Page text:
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Umbrella Insurance Policies: What Are They And Should You Have One?

If it’s raining outside and you have a raincoat with a hood on, that’s pretty good.  It will keep your clothing dry for the most part.  Your pants and shoes might get wet and your face might get a little wet.  If you want to stay drier, add an umbrella for more protection.  That’s what an umbrella policy does for you, as well.  It provides that additional layer of protection above and beyond the limits of liability covered under both your auto and homeowners’ insurance policies. 

An umbrella policy protects you and others covered against the financial burdens of a catastrophic claim, lawsuit or judgment by:
•    Providing expanded liability coverage over and above your primary liability protection
•    Increasing the amount of coverage beyond that of your auto insurance and homeowners’/renters’ insurance

The myths about umbrella coverage

•    It is just for the rich.
•    It is too complicated to coordinate with your existing insurance.
•    The premiums are too expensive.

All of these myths are incorrect. Umbrella liability is relatively affordable, can be easily coordinated with your existing insurance policies and by no means is it just for the well to do. High coverage limits such as those provided by an umbrella policy, can be very important if you have significant assets to protect. (A home, a business, etc.)  But your assets may be modest in size and need similar protection.  It can be less expensive than merely raising the limits on each of your individual policies separately, and can sometimes be issued in higher amounts than your auto or homeowners’ insurance company is willing to provide.  You will still need auto and homeowners’ or renters’ coverage, as insurance companies require certain minimum levels of underlying coverage before they will consider issuing an umbrella policy.

Assume you have an automobile liability insurance policy providing $100,000 /$300,000 in coverage – the first figure representing the maximum liability to one person injured and the second figure, the maximum liability for all persons injured. Your 17-year old son is at fault for an accident and seriously injures someone – a few days of hospitalization and some surgery can easily eat up that $100,000 limit. An umbrella policy pays for any liability you incur above that $100,000 limit up to the limits of your umbrella coverage. Without umbrella coverage, you may be personally responsible for covering the injured person’s medical bills over and above your policy limits. An umbrella policy provides you with an additional layer of protection that would pay those added amounts, up to the limit of the umbrella coverage.  And it is less expensive than you might think.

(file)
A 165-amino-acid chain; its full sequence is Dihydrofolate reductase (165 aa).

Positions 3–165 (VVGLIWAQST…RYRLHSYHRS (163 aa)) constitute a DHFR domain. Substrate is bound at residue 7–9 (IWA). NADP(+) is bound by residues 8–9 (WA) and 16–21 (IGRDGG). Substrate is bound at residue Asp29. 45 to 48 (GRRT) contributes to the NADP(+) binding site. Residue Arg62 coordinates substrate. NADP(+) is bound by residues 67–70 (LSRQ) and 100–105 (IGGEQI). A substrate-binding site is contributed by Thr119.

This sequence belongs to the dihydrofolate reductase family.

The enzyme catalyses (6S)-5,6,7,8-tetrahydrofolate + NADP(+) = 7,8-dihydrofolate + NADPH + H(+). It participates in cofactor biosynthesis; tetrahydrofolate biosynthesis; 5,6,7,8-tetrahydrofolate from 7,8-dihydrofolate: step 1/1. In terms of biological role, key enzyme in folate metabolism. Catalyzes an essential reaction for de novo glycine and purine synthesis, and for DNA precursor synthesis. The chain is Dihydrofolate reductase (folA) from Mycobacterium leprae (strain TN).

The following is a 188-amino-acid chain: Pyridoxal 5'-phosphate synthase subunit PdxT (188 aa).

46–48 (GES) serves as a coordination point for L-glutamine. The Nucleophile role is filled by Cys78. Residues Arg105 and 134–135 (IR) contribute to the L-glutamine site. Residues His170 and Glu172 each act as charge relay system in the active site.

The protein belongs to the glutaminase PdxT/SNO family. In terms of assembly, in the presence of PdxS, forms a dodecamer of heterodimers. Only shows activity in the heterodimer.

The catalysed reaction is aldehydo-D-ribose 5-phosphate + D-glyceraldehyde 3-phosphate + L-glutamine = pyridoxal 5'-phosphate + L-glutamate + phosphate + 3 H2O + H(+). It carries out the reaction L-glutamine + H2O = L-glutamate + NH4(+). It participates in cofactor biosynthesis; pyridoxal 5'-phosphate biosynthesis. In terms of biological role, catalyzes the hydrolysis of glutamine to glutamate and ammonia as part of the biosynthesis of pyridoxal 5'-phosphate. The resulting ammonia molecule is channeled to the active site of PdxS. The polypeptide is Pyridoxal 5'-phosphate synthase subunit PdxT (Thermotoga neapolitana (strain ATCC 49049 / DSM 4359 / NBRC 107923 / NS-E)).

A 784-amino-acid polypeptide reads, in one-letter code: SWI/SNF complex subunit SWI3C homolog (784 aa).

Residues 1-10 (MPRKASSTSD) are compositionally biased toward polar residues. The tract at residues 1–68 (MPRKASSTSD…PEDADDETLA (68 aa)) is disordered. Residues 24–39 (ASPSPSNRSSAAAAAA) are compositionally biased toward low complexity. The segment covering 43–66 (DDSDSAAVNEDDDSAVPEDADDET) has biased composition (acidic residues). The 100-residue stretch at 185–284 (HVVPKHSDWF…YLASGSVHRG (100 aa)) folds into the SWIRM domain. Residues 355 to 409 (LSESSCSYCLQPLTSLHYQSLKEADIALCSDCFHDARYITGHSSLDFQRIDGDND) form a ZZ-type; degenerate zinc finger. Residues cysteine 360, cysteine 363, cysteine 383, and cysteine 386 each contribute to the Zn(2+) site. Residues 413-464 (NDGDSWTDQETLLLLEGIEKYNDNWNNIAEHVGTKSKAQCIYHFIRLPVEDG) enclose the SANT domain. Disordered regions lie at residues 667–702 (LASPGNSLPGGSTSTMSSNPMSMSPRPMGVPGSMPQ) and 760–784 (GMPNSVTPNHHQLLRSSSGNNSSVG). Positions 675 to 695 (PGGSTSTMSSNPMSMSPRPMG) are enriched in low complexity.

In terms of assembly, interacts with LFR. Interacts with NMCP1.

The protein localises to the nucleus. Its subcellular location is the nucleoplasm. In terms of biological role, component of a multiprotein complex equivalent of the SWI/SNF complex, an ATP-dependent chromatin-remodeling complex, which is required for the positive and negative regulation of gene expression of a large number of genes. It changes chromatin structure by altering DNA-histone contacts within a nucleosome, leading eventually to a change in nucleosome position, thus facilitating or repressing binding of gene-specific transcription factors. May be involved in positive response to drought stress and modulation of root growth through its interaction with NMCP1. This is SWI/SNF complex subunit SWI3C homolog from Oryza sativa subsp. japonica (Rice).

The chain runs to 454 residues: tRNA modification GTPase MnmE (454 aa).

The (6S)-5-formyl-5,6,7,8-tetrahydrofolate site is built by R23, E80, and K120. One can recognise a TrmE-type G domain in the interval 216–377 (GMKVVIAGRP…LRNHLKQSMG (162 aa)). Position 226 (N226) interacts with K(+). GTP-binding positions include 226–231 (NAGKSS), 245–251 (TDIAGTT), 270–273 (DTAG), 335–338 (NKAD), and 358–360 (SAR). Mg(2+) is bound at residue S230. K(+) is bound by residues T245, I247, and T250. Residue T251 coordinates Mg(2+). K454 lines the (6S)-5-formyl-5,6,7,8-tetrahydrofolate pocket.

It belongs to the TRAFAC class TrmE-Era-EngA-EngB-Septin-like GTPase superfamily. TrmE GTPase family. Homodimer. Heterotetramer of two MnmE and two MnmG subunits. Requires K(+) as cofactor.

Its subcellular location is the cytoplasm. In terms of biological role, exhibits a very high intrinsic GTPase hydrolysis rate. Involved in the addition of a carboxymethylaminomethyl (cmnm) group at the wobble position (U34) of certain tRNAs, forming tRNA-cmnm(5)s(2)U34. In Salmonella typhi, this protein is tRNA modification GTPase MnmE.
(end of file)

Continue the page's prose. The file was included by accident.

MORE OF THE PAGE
Generally speaking, anyone with over $100,000 in assets may want to consider purchasing umbrella coverage. It is usually not expensive as it is triggered only after primary levels of insurance have been exhausted – therefore the insurance company views the risk of it being utilized as far lower, knowing that the primary insurance company will also be handling nearly all of the legal work if there is a claim.  Do shop around for the best rates.

Some examples of where umbrella coverage often comes into play:
•    An auto accident in which you are sued under your auto insurance policy.
•    Your neighbor slips and falls on your property, and you are sued under your homeowners’ or renters’ insurance.
•    A natural disaster in which another person's property is damaged by your tree crashing down on their vehicle or home.

Stand-alone umbrella policies

If umbrella coverage is for you, check with your insurance carrier and see if they offer it at a reasonable price.  If you cannot get a good deal on umbrella coverage from your current insurance company, it is important to know that many insurers offer "stand-alone" umbrella policies where the insurance company that issues the umbrella policy doesn’t require you to also insure your home and car with the same insurance company. You’ll still need that basic underlying policy even if it is with another carrier, and the Umbrella limits will go on top of those. So if, for example, you own real estate or autos located in various states, this type of policy can insure them all and you do not have to change your current insurance companies.


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